Hyperresolution for guarded formulae
 J. Symbolic Computat
, 2000
"... Abstract. This paper investigates the use of hyperresolution as a decision procedure and model builder for guarded formulae. In general hyperresolution is not a decision procedure for the entire guarded fragment. However we show that there are natural fragments which can be decided by hyperresolutio ..."
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Cited by 15 (9 self)
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Abstract. This paper investigates the use of hyperresolution as a decision procedure and model builder for guarded formulae. In general hyperresolution is not a decision procedure for the entire guarded fragment. However we show that there are natural fragments which can be decided by hyperresolution. In particular, we prove decidability of hyperresolution with or without splitting for the fragment GF1 − and point out several ways of extending this fragment without loosing decidability. As hyperresolution is closely related to various tableaux methods the present work is also relevant for tableaux methods. We compare our approach to hypertableaux, and mention the relationship to other clausal classes which are decidable by hyperresolution. 1
Darwin: A Theorem Prover for the Model Evolution Calculus
, 2004
"... Darwin is the first implementation of the Model Evolution Calculus by Baumgartner and Tinelli. The Model Evolution Calculus lifts the DPLL procedure to firstorder logic. Darwin is meant to be a fast and clean implementation of the calculus, showing its e#ectiveness and providing a base for further ..."
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Cited by 14 (4 self)
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Darwin is the first implementation of the Model Evolution Calculus by Baumgartner and Tinelli. The Model Evolution Calculus lifts the DPLL procedure to firstorder logic. Darwin is meant to be a fast and clean implementation of the calculus, showing its e#ectiveness and providing a base for further improvements and extensions. Based on a brief summary of the Model Evolution Calculus, we describe in the main part of the paper Darwin's proof procedure and its data structures and algorithms, discussing the main design decisions and features that influence Darwin's performance. We also report on practical experiments carried out with problems from the CADE18 and CADE19 system competitions, as well as on results on parts of the TPTP Problem Library.
Algorithms, datastructures, and other issues in efficient automated deduction
 Automated Reasoning. 1st. International Joint Conference, IJCAR 2001, number 2083 in LNAI
, 2001
"... Abstract. Algorithms and datastructures form the kernel of any efficient theorem prover. In this abstract we discuss research on algorithms and datastructures for efficient theorem proving based on our experience with the theorem prover Vampire. We also briefly overview other works related to algori ..."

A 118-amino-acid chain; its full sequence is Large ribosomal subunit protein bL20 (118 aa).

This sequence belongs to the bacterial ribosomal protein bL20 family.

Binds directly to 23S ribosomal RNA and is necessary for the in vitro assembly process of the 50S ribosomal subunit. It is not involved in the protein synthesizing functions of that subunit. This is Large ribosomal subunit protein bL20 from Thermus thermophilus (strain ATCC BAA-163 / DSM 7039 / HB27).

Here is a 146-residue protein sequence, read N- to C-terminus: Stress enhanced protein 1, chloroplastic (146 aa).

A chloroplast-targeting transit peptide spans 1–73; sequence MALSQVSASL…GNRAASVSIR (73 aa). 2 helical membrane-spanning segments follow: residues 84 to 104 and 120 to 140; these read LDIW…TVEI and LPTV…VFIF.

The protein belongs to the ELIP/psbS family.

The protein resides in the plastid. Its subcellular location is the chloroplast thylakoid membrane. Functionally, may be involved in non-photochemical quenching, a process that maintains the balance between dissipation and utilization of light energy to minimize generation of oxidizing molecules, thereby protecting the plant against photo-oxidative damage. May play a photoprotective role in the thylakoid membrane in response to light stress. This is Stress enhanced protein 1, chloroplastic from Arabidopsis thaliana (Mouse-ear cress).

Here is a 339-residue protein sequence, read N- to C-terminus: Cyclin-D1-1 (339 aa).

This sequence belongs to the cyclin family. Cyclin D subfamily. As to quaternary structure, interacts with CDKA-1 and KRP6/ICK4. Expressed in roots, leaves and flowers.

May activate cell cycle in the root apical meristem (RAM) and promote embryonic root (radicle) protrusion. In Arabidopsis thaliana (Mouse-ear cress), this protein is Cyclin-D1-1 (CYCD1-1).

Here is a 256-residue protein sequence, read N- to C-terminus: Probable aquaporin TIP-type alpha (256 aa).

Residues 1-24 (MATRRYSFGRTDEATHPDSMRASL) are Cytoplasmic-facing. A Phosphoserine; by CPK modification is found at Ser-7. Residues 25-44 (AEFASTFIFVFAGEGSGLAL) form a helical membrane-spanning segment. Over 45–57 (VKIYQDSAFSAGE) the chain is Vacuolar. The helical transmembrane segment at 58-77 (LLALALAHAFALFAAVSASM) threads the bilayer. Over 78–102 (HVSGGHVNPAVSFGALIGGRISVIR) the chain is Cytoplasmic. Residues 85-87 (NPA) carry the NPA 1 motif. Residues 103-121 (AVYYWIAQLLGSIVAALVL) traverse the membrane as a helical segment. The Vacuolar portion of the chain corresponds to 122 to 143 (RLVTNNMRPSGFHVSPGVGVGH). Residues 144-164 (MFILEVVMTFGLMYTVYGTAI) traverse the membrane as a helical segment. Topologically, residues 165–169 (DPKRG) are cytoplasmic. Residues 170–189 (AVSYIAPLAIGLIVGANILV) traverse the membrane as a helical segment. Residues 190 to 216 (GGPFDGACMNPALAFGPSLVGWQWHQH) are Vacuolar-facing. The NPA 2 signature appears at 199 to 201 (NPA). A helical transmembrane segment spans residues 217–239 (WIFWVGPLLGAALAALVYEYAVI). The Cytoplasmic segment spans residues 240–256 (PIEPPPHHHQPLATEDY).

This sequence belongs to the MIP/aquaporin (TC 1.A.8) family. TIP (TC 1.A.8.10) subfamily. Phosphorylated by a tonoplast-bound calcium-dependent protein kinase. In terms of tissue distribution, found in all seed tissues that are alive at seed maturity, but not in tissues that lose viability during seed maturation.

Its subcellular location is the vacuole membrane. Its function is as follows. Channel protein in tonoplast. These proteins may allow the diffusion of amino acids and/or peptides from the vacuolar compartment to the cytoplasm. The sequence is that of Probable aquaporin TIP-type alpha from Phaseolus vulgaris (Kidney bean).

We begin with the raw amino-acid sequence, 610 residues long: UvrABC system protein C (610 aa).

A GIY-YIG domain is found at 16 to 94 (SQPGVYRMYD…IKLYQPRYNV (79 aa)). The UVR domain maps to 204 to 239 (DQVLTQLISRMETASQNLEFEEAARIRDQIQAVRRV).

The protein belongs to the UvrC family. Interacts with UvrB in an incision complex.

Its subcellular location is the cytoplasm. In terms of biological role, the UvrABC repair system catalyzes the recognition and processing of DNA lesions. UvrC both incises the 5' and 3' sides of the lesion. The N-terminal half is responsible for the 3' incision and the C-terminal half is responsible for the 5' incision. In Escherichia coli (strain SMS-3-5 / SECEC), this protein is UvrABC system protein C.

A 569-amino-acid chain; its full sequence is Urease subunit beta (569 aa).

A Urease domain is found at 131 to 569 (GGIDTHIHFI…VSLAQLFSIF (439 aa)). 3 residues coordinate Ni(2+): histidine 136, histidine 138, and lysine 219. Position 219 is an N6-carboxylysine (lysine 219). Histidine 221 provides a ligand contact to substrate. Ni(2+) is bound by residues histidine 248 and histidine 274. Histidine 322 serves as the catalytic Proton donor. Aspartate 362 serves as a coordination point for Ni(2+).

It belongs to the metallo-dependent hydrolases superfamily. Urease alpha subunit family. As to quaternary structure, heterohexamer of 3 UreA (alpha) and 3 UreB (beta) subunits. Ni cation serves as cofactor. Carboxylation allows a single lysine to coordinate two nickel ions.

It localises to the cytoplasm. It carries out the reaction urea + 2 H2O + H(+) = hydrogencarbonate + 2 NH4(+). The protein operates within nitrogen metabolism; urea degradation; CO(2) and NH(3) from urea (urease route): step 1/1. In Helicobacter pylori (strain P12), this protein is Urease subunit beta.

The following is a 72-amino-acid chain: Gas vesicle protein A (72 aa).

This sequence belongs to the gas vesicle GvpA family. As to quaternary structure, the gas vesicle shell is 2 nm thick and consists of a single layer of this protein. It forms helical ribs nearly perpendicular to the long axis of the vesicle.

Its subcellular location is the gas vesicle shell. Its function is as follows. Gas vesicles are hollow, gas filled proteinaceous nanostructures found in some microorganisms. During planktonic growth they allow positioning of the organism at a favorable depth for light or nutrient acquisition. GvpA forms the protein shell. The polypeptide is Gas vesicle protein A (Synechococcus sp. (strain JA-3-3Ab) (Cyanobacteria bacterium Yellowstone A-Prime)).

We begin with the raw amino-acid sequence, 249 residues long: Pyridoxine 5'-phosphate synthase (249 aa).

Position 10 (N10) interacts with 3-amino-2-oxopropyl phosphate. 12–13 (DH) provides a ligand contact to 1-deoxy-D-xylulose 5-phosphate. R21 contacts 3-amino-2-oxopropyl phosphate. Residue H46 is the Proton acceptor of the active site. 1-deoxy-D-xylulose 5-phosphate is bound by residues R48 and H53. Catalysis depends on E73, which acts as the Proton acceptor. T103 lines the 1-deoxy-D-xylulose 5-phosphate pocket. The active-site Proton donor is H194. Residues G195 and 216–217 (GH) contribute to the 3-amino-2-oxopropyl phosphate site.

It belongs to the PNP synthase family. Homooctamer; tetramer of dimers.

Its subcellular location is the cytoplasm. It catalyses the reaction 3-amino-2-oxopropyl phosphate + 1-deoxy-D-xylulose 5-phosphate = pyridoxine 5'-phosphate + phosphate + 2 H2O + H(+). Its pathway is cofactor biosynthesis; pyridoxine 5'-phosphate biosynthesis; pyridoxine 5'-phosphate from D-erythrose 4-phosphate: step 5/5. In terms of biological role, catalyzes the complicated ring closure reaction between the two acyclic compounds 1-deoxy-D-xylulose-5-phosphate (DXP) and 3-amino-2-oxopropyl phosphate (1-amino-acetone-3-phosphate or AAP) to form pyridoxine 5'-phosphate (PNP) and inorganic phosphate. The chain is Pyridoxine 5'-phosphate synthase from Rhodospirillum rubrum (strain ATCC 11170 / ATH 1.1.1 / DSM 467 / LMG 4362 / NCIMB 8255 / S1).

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Cited by 11 (0 self)
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Abstract. Algorithms and datastructures form the kernel of any efficient theorem prover. In this abstract we discuss research on algorithms and datastructures for efficient theorem proving based on our experience with the theorem prover Vampire. We also briefly overview other works related to algorithms and datastructures, and to efficient theorem proving in general. 1
Knowledge Representation and Classical Logic
, 2007
"... Mathematical logicians had developed the art of formalizing declarative knowledge long before the advent of the computer age. But they were interested primarily in formalizing mathematics. Because of the important role of nonmathematical knowledge in AI, their emphasis was too narrow from the perspe ..."
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Cited by 11 (4 self)
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Mathematical logicians had developed the art of formalizing declarative knowledge long before the advent of the computer age. But they were interested primarily in formalizing mathematics. Because of the important role of nonmathematical knowledge in AI, their emphasis was too narrow from the perspective of knowledge representation, their formal languages were not sufficiently expressive. On the other hand, most logicians were not concerned about the possibility of automated reasoning; from the perspective of knowledge representation, they were often too generous in the choice of syntactic constructs. In spite of these differences, classical mathematical logic has exerted significant influence on knowledge representation research, and it is appropriate to begin this handbook with a discussion of the relationship between these fields. The language of classical logic that is most widely used in the theory of knowledge representation is the language of firstorder (predicate) formulas. These are the formulas that John McCarthy proposed to use for representing declarative knowledge in his advice taker paper [176], and Alan Robinson proposed to prove automatically using resolution [236]. Propositional logic is, of course, the most important subset of firstorder logic; recent